Genetics and Aging

Your genes play a role in how quickly you age. This is why you may see a 25-year-old with graying hair and a 50-year-old with the same hair he had in high school. This gene-dependent aging also applies to your skin, so take a look at your parents if you want a sneak peak at your future skin [source: American Academy of Dermatology].

Mature Skin Characteristics

Even if you had perfect skin as a young adult, no one is immune to the changes that skin undergoes as it ages. The first thing you may notice as your skin matures, is that it's no longer as firm as it once was. As you age, your skin loses both collagen, a protein that keeps skin firm, plump and wrinkle-free, and elastin, a protein that gives skin strength and allows it to stretch [source: Bouchez]. Exposure to free radicals and the sun's ultraviolet light can cause further damage to collagen and elastin. Without the high concentration of elastin you had when you were younger, you may notice that your skin begins to sag, stretch and tear more easily [source: WebMD].

As you age, dead skin cells don't shed as quickly and skin may not regenerate new, healthy cells as easily, which can cause skin to appear rough and dull. As the epidermis flattens, skin also becomes more transparent and fragile, and it can bruise more easily as blood vessels begin to thin [source: WebMD].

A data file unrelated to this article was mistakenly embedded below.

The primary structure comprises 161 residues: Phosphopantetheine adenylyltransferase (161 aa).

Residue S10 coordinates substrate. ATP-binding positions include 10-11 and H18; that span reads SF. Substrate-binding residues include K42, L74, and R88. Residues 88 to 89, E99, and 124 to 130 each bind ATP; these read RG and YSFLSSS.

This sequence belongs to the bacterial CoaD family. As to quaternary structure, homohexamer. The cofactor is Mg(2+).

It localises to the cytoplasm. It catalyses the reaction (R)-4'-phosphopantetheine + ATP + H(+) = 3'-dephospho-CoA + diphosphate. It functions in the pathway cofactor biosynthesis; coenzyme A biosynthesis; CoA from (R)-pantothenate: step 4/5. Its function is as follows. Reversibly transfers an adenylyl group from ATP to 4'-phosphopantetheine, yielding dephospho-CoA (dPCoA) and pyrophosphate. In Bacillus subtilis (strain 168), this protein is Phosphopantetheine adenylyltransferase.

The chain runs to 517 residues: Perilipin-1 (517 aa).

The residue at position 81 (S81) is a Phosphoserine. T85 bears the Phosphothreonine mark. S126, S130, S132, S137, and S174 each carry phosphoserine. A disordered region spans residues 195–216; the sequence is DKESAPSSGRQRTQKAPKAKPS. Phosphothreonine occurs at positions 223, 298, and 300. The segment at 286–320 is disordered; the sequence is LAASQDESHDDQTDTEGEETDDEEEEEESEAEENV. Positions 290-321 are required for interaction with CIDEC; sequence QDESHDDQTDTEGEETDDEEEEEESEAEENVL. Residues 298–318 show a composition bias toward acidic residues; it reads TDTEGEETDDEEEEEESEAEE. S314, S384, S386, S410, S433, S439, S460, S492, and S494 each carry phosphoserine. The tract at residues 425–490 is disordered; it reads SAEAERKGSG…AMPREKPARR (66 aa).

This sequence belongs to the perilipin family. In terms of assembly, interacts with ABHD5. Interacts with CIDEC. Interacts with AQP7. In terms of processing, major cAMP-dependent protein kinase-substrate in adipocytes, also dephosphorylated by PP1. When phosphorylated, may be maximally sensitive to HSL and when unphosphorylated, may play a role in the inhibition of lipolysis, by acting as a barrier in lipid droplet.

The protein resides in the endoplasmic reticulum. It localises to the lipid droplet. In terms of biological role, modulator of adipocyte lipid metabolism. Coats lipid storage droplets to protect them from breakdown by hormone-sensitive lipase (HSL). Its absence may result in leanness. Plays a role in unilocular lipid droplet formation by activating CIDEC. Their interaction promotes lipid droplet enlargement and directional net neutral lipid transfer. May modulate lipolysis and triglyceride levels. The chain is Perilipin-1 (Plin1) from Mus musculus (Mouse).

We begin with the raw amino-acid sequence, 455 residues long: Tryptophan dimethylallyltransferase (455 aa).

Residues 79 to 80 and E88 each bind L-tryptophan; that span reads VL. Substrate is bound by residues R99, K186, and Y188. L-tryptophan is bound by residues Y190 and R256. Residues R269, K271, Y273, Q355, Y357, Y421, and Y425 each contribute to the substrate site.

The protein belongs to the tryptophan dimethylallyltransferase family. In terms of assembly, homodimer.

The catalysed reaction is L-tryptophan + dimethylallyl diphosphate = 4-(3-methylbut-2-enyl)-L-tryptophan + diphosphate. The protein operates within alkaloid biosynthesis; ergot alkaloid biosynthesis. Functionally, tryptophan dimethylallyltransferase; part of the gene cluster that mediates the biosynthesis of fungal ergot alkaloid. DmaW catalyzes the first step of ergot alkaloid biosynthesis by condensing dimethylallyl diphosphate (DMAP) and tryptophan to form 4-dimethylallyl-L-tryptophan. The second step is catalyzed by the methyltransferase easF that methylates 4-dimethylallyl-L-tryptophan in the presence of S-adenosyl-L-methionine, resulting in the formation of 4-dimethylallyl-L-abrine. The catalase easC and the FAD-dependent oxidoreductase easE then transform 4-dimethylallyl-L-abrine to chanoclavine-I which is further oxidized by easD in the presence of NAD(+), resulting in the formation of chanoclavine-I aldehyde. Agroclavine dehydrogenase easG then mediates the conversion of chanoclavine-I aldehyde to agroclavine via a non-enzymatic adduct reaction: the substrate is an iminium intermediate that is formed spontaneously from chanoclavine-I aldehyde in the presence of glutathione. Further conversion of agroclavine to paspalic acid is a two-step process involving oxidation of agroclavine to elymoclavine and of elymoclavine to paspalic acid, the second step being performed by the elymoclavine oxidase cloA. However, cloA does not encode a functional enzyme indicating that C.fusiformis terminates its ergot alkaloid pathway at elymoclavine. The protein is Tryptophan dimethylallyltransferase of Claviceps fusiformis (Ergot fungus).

Other changes in an aging body can also affect how your skin appears. Fat loss, normally a welcome occurrence, can cause facial skin to loosen and appear more sunken in, and bone or cartilage loss can affect the skin around your mouth, nose and ears. Also, mature skin tends to dry out more often than youthful skin -- sweat and oil glands deplete with age, depriving the skin of some of its natural moisture [source: WebMD].

Women experiencing menopause may also face some unique skin challenges that can make them feel like teenagers again. Read on to learn more.